POSTED: Nov 9, 2012 11:28 PM ET
Phil Jackson is atop the Lakers' wish list to replace Mike Brown.
After initially resisting the idea of reaching out again to former coach Phil Jackson to once again come to their rescue, the Los Angeles Lakers have changed course. The team now plans to look at Jackson and former Suns and Knicks head coach Mike D'Antoni for their vacant head coaching position, according to league sources.
The Lakers fired Mike Brown Friday morning after getting off to a 1-4 start, and announced they would begin a "nationwide" search for a new coach. Early Friday afternoon, the team informed people that Jackson, whose 11 championships as a coach are the most in league history, was not going to be considered for the job. But the team has changed gears and now plans to seriously consider bringing back Jackson, who won five titles in two stints as the Lakers coach before once again retiring following the 2010-11 season, when L.A. was unceremoniously swept by the Mavericks in the second round of the playoffs.
"I know they're trying to get Phil [Jackson] like crazy," said a source with knowledge of the team's thinking.
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Former Lakers assistant coach Brian Shaw could also be in the mix, according to league sources, but is believed to be below Jackson and D'Antoni on the team's wish list. Shaw, currently the Pacers' assistant head coach, is well-respected around the league. He interviewed for the Orlando Magic job this summer before the Magic chose Spurs assistant Jacque Vaughn as their coach.
Jackson took last season off and addressed some long-standing health issues, including having his left knee replaced last March. Last June, Jackson was looking for a "hybrid" management role that would make him the head of basketball operations for an organization and give him authority to pick a coach who would commit to running the triangle offense Jackson has used in Chicago and Los Angeles, his longtime agents Todd and Brian Musburger said then. At that time, the Musburgers said, Jackson was not interested in coaching again and wanted to play a "consigliere" role for a coach the way his longtime assistant, Tex Winter, performed that task for him on the bench.
"Phil would be very comfortable if he never returns to the NBA," Todd Musburger said at the time. "But I think he would be very comfortable returning. There's a lot of frustration when you're sitting in your living room and watching a team try to defend a screen and roll, and you can't put your hands on an organization."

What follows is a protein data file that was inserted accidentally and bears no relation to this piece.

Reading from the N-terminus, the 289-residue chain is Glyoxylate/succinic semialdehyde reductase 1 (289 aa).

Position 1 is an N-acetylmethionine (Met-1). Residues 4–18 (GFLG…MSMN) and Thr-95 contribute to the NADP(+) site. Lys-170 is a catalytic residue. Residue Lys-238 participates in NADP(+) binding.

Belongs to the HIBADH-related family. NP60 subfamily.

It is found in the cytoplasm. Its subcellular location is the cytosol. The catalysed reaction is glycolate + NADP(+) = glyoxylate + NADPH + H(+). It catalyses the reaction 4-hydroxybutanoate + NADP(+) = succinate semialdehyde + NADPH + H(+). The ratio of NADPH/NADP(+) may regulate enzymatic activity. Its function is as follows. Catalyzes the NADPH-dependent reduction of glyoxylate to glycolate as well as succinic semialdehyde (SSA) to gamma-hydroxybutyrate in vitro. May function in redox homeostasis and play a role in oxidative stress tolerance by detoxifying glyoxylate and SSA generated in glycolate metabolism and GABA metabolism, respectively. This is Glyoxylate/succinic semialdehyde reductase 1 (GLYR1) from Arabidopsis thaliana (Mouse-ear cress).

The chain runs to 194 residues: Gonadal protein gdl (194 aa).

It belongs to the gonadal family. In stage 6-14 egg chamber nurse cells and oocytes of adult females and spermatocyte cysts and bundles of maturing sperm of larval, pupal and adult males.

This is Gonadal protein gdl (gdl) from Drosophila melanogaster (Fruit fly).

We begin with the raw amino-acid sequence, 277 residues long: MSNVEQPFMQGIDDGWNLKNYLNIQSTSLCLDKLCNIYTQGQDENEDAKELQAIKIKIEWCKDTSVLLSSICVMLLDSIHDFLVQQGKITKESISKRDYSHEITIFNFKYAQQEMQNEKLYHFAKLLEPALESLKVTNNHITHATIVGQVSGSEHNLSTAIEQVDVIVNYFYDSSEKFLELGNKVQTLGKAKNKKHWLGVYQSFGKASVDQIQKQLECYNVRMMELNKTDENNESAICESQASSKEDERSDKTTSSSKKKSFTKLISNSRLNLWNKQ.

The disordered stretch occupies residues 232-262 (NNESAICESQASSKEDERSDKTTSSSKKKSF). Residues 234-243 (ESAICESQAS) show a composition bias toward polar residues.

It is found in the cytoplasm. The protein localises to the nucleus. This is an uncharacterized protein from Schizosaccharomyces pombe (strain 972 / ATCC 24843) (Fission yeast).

Said Brian Musburger in June: "He gets frustrated this time of year." He added that Jackson would like to be involved with a coaching staff not to interfere, but to act as a mentor.
However, the pull of coming back to the Lakers -- and to Los Angeles, where Jeanne Buss, the Lakers' executive vice president and Jackson's longtime partner, still lives and works -- could be overwhelming.
If the Lakers opt for Jackson, though, the price will be considerable.
Jackson's original deal with the Lakers, in 1999, was for five years and $30 million. He then got a three-year, $30 million deal upon returning to the team in 2005, after a one-year sabbatical following his mutually-agreed-upon departure from the team. A two-year extension worth $24 million followed, and Jackson still was making $10 million in his last season coaching. For the Lakers to bring him back a third time would likely mean a salary in excess of the $12 million he got in 2009.
The Lakers are flush with new money after agreeing to a 20-year, $3 billion deal with Time Warner Cable to broadcast their games. But the team's payroll will skyrocket when and if it re-signs center Dwight Howard; the L.A. Times estimated a combined salary and luxury tax payment of $195 million for the 2013-14 season if Howard gets a max deal next summer. The Lakers are also expected to be major contributors to an enhanced revenue-sharing system that will funnel money from the league's most successful teams to those that are struggling financially. But reducing coaching salaries as well as player salaries has been a priority for the league in the last few years; Boston's Doc Rivers, at $7 million a year, is currently the NBA's highest-paid coach.